You cite an paper with predictions, dated 2004. In 2008, researchers from Scripps Institute in San Diego (some of the same researchers) published a report in Science that they had already measured declining snowpack over the past 50 years.
Other research as found the same thing. More precipitation is falling as rain, and warmer temperatures are causing faster melt. So more is running off in Spring and summer and less water is available in fall.
This means two things: more years with spring floods, more years with fall droughts. How will the state adapt? That is a very good question. The climate changes in the Southwest combined with population growth continues to put stress on the Colorado River (which does not reach the ocean -- its water is 100?laimed as is).
This will put more political pressure on a plan to transport more water from Northern California. Should such a plan pass, California tax payers will have to shoulder the expense of building a vast new water infrastruction to transport water -- given the current debt, this will certainly require new taxes on California. Ideally some of the cost could be raised by ending water subsidies and allowing the cost of water to increase to market rates for all users. The cost of water is certain to rise for Californians regardless of the exact funding plan.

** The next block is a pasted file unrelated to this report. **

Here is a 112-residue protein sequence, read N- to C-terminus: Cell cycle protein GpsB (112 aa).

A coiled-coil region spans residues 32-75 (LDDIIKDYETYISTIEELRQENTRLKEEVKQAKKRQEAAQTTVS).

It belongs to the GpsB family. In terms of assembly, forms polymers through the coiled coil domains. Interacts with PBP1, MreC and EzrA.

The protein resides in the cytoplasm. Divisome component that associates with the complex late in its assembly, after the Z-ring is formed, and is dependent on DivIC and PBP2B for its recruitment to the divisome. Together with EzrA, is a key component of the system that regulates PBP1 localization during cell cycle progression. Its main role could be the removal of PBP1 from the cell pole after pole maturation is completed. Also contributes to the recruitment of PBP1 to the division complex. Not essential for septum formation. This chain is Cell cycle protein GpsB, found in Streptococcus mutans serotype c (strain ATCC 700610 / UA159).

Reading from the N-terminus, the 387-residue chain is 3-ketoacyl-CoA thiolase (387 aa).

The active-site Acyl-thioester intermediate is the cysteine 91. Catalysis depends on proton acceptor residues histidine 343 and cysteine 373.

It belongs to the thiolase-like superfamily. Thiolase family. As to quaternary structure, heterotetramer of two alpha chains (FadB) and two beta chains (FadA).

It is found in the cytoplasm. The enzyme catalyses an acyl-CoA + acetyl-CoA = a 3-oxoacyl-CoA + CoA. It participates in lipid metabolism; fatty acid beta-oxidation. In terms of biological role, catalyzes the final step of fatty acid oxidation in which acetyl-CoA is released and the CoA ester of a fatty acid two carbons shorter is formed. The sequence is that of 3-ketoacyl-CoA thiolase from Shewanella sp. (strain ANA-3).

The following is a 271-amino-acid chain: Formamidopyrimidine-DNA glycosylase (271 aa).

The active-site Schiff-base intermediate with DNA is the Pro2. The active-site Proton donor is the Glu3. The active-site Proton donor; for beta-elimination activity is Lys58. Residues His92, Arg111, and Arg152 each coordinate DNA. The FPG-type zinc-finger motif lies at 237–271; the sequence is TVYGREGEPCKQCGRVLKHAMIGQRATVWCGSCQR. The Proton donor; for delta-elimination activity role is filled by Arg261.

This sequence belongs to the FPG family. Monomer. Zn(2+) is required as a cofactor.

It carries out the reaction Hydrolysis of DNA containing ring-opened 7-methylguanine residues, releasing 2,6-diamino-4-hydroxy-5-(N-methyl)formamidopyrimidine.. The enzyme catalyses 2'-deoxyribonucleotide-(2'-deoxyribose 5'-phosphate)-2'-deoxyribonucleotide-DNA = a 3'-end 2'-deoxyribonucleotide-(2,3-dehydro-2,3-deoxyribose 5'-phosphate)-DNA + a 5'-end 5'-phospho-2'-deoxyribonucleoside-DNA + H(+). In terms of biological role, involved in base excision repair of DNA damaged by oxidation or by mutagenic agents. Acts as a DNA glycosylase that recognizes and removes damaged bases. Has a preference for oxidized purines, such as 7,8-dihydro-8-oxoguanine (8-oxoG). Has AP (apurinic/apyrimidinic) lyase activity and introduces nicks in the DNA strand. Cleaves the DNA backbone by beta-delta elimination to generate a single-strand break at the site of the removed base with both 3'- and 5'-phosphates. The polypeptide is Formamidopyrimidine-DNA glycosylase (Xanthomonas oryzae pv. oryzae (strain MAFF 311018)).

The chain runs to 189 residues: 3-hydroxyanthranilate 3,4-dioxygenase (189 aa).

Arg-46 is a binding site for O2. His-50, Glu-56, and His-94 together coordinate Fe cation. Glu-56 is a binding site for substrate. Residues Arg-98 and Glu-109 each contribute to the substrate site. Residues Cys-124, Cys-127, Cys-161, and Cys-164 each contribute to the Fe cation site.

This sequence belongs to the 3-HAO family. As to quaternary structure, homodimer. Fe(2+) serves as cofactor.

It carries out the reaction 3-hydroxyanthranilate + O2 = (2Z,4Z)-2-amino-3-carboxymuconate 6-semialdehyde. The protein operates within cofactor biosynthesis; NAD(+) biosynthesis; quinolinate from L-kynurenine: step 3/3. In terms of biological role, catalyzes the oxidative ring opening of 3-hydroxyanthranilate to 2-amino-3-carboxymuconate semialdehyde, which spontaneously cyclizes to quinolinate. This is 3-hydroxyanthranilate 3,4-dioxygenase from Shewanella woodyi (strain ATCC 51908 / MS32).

Adding to the political mess and cost, is that the most efficient means to transport water is to intercept water headed to the San Francisco Bay. You might recall that in 1982 voters rejected the Peripheral Canal -- Southern Ca voters rejected it because they did not want tax payers to subsidize the big agribusiness, Nothern Ca voters rejected it by more than 90?ecause of the environmental damage it would do to the bay and because they did not want to subsidize the SoCal lifestyle. These issues still exist, and the low fall runoff will make the SF Bay even more sensitive.
The cost to California taxpayers will be huge. Get ready for expensive water folks. There will adaptation by home owners, business and agriculture. There will be changes in the crops grown and the processes to grow them. The green vegetables grown now in the Imperial Valley using subsidized water will have to be imported from elsewhere. Agriculture jobs will go elsewhere, food cost will increase, water will be less available and more expensive. Oh, and Spring flood damage will be more expensive and more common.
And some people want to do nothing because they think doing something will cost them.